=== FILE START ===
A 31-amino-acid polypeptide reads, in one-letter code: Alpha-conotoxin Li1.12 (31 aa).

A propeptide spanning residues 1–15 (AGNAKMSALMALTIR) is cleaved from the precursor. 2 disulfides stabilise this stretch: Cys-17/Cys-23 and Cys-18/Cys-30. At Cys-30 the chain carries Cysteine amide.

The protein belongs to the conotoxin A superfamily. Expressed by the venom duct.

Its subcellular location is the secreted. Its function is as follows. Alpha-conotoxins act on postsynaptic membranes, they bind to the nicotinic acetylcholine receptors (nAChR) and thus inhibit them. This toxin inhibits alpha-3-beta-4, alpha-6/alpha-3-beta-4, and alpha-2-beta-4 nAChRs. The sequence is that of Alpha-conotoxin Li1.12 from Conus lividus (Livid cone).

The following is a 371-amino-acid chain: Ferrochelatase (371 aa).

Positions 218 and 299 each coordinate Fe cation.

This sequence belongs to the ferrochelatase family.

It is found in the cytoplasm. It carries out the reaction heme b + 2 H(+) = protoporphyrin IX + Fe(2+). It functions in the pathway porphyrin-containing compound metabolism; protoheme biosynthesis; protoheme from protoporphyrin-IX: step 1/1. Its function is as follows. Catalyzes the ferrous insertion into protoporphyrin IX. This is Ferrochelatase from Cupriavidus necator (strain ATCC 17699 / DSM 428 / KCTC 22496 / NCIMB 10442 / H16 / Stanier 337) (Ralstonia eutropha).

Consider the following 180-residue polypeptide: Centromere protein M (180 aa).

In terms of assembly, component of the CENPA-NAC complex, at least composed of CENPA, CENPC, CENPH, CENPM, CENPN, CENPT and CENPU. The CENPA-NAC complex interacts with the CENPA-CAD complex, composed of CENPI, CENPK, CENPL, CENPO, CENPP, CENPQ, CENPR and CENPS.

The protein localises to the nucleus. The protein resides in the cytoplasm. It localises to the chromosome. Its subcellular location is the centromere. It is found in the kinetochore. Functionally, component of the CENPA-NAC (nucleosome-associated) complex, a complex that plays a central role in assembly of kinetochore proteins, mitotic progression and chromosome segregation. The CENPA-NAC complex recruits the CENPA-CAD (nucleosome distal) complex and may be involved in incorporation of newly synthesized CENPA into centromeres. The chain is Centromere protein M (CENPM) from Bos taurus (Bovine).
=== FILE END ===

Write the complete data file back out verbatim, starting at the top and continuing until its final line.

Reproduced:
A 31-amino-acid polypeptide reads, in one-letter code: Alpha-conotoxin Li1.12 (31 aa).

A propeptide spanning residues 1–15 (AGNAKMSALMALTIR) is cleaved from the precursor. 2 disulfides stabilise this stretch: Cys-17/Cys-23 and Cys-18/Cys-30. At Cys-30 the chain carries Cysteine amide.

The protein belongs to the conotoxin A superfamily. Expressed by the venom duct.

Its subcellular location is the secreted. Its function is as follows. Alpha-conotoxins act on postsynaptic membranes, they bind to the nicotinic acetylcholine receptors (nAChR) and thus inhibit them. This toxin inhibits alpha-3-beta-4, alpha-6/alpha-3-beta-4, and alpha-2-beta-4 nAChRs. The sequence is that of Alpha-conotoxin Li1.12 from Conus lividus (Livid cone).

The following is a 371-amino-acid chain: Ferrochelatase (371 aa).

Positions 218 and 299 each coordinate Fe cation.

This sequence belongs to the ferrochelatase family.

It is found in the cytoplasm. It carries out the reaction heme b + 2 H(+) = protoporphyrin IX + Fe(2+). It functions in the pathway porphyrin-containing compound metabolism; protoheme biosynthesis; protoheme from protoporphyrin-IX: step 1/1. Its function is as follows. Catalyzes the ferrous insertion into protoporphyrin IX. This is Ferrochelatase from Cupriavidus necator (strain ATCC 17699 / DSM 428 / KCTC 22496 / NCIMB 10442 / H16 / Stanier 337) (Ralstonia eutropha).

Consider the following 180-residue polypeptide: Centromere protein M (180 aa).

In terms of assembly, component of the CENPA-NAC complex, at least composed of CENPA, CENPC, CENPH, CENPM, CENPN, CENPT and CENPU. The CENPA-NAC complex interacts with the CENPA-CAD complex, composed of CENPI, CENPK, CENPL, CENPO, CENPP, CENPQ, CENPR and CENPS.

The protein localises to the nucleus. The protein resides in the cytoplasm. It localises to the chromosome. Its subcellular location is the centromere. It is found in the kinetochore. Functionally, component of the CENPA-NAC (nucleosome-associated) complex, a complex that plays a central role in assembly of kinetochore proteins, mitotic progression and chromosome segregation. The CENPA-NAC complex recruits the CENPA-CAD (nucleosome distal) complex and may be involved in incorporation of newly synthesized CENPA into centromeres. The chain is Centromere protein M (CENPM) from Bos taurus (Bovine).